• Precision Air:  Kenya Airways and it’s associate company, Precison Air Services are working on a commercial alignment with respect to pricing on joint venture routes. They have applied to Kenya’s Competition Authority for an exemption as the regulator does not allow two similar airlines to have the same ticket pricing. Read more on Precision Air in which Kenya Airways has a 41% shareholding.
  • Kenya Gets Protectionist:  Kenya is limiting the issuing of new licences for global airlines seeking to exploit the strategic Nairobi hub in a protectionist move aimed at reviving the dwindling fortunes of national carrier Kenya Airways. Transport Ministry Principal Secretary Irungu Nyakera said Kenya is doing what the US and the European Union are doing, limiting the frequency of Middle East carriers because they have realised they are killing their own airlines, leading to job losses.  
  • Tanzania is revamping its national carrier by buying new planes as part of plans to boost tourism and transport sectors.  The country received delivery of two Bombardier Q400 planes in September at a cost of $62 million and has also made initial payment for the purchase of a Boeing 787 Dreamliner, which is expected to be delivered on June 18.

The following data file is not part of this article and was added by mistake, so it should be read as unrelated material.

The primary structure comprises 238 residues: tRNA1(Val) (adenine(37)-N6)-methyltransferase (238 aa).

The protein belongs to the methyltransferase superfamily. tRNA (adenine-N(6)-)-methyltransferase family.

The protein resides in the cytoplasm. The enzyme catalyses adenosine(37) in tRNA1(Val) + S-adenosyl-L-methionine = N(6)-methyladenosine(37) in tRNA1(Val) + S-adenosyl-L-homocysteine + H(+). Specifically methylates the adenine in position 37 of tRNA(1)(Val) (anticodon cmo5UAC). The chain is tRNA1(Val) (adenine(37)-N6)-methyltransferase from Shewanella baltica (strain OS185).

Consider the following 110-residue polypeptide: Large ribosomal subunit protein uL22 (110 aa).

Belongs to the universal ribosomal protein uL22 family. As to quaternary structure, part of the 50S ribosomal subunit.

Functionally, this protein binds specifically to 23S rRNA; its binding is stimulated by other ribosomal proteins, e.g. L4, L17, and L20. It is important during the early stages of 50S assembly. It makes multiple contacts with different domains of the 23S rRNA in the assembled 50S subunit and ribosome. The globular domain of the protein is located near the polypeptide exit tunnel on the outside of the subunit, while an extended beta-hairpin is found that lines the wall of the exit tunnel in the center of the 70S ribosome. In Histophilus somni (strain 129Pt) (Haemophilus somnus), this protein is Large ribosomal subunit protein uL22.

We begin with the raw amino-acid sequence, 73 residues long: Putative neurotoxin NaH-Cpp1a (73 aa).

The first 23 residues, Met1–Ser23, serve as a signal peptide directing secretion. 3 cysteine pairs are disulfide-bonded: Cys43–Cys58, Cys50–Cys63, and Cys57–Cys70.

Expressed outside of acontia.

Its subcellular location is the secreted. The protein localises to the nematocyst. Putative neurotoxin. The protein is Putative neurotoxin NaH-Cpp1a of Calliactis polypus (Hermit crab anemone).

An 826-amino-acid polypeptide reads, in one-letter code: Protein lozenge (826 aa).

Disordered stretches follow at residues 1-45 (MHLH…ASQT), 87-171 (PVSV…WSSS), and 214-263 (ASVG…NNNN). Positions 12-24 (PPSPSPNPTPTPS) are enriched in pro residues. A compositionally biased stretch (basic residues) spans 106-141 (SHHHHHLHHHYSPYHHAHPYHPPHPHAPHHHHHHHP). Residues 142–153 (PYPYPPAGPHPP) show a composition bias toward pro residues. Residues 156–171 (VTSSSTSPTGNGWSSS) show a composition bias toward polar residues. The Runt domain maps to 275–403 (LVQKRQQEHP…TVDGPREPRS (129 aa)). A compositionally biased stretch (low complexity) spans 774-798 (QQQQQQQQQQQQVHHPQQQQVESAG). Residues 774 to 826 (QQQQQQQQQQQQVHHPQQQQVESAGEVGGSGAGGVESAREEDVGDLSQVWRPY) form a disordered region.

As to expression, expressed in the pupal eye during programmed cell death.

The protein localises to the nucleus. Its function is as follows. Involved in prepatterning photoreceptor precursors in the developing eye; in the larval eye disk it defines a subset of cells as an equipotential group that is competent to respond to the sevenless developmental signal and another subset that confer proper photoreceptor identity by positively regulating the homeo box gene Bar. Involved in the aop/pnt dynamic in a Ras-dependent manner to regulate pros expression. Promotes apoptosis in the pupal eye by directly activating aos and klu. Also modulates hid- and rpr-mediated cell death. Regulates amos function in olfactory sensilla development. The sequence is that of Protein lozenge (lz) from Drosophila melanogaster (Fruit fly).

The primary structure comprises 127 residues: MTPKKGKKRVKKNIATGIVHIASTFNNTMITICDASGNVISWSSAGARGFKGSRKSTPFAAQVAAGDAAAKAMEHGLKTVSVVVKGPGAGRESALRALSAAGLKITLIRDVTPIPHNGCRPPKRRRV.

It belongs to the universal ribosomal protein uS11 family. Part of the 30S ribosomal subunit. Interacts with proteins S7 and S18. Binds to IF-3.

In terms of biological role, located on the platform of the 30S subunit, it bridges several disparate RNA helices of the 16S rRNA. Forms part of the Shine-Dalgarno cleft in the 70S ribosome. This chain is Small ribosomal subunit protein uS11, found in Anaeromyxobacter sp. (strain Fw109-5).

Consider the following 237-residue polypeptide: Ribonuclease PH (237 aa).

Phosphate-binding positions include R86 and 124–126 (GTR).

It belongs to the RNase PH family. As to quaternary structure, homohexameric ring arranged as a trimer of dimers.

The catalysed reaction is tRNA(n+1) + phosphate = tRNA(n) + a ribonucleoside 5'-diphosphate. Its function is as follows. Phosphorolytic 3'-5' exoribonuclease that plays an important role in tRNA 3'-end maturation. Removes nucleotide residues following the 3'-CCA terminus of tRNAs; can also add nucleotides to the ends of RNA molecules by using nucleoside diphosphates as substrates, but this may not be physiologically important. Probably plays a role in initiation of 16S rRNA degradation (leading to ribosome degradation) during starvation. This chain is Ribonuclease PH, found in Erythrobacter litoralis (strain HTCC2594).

• Nigeria airline takeovers: The takeover of the nation’s biggest airlines, Arik and Aero airlines by the undertaker, the Asset Management Corporation of Nigeria (AMCON) may have exposed some management lapses in the private sector.. some of Arik’s missteps to include “starting off its international services with the gas guzzling ultra long-range Airbus A340-500s literally guaranteeing losses on its relatively short-range services to London, South Africa, New York and Dubai. It also bought 10 of the relatively cost inefficient Boeing 737-700s used mostly by short-haul, low-cost airlines like Southwest Airlines. It only has four of the more efficient and versatile Boeing 737-800s suitable for high-capacity routes such as Lagos to Abuja and Lagos to Port Harcourt, as well as regional routes to West and Central Africa.”
  • RwandAir will start direct flights to India’s commercial centre Mumbai on April 3…it also plans to start flights to Gatwick, London’s second-busiest airport, and to the US this year as part of its strategy to serve more global markets.
  • The CEO of apologized for customer frustrations  over the last few months.  They have since introduced a new introduced a brand new Bombardier Q400 next generation aircraft to further enhance flight schedule integrity.